Business

Yogurt sales sour as breakfast culture changes

Chobani hopes innovation can reverse trend

U.S. sales of yogurt and yogurt drinks peaked at nearly $9 billion in 2015. (The Gazette)
U.S. sales of yogurt and yogurt drinks peaked at nearly $9 billion in 2015. (The Gazette)

What’s eating yogurt?

Despite shelves full of new varieties — from Icelandic to Australian to coconut-based — U.S. yogurt sales are in a multiyear slump.

Yogurt companies are confident that more new products can boost sales. But some analysts are skeptical, saying larger trends — such as growing sales of protein bars — will be hard to turn around.

“Consumers are just not eating as much yogurt as they once did,” said Caleb Bryant, associate director of food and drink reports for Mintel, a market research company.

U.S. sales of yogurt and yogurt drinks peaked at nearly $9 billion in 2015. In 2019, they’re expected to hit $8.2 billion — down 3.6 percent from 2018, Mintel said.

They’re expected to fall another 10 percent, to $7.4 billion, by 2024.

Chobani — the second-biggest yogurt maker by U.S. market share — thinks innovation can halt that slide. On Monday, the company introduced its first oat-based yogurts, capitalizing on booming sales of oat milk and consumer interest in plant-based eating.

The move follows market leader Danone’s introduction last July of oat-based yogurts under its So Delicious brand.

“If we stay close to the consumer and continue to give them the food they want from a trend perspective and a health perspective, yogurt continues to grow,” Chobani President Peter McGuinness said.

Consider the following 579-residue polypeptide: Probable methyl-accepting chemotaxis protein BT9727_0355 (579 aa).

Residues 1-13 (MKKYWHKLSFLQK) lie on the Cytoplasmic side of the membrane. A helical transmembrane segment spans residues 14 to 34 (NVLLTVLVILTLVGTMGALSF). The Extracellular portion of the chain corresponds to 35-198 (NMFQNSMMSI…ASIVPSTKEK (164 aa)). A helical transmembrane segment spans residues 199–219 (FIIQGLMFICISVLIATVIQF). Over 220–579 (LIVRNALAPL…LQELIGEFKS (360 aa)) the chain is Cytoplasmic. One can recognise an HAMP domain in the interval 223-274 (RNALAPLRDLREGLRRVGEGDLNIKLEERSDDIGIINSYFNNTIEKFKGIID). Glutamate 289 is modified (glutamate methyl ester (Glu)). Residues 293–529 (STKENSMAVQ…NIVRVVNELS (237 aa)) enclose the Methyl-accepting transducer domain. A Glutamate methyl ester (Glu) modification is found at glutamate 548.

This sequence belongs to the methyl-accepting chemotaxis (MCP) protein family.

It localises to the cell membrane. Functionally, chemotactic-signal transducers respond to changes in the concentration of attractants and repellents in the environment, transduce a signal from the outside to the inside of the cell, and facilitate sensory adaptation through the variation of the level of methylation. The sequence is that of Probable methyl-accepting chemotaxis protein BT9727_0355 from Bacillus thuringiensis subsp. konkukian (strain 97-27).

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But for the first time, Chobani also is moving into non-yogurt products. In January, it will launch four flavors of oat drinks as well as dairy-based coffee creamers.

It’s an acknowledgment of market realities: coffee creamer and oat milk sales are climbing even as other products — including Greek yogurt and soy milk — struggle.

Health and animal welfare concerns are driving some Americans away from dairy altogether.

Last week, the nation’s largest milk processor, Dean Foods, filed for bankruptcy protection, citing a decades-long decline in U.S. milk consumption.

McGuinness insists the move isn’t a defensive one, and that Chobani still is bullish on yogurt. The company believed coffee creamers were a good fit as cream is a byproduct of yogurt manufacturing, he said.

And the company is convinced that plant-based eating is a trend with staying power.

“We love yogurt and we still think yogurt is underpenetrated,” McGuinness said.

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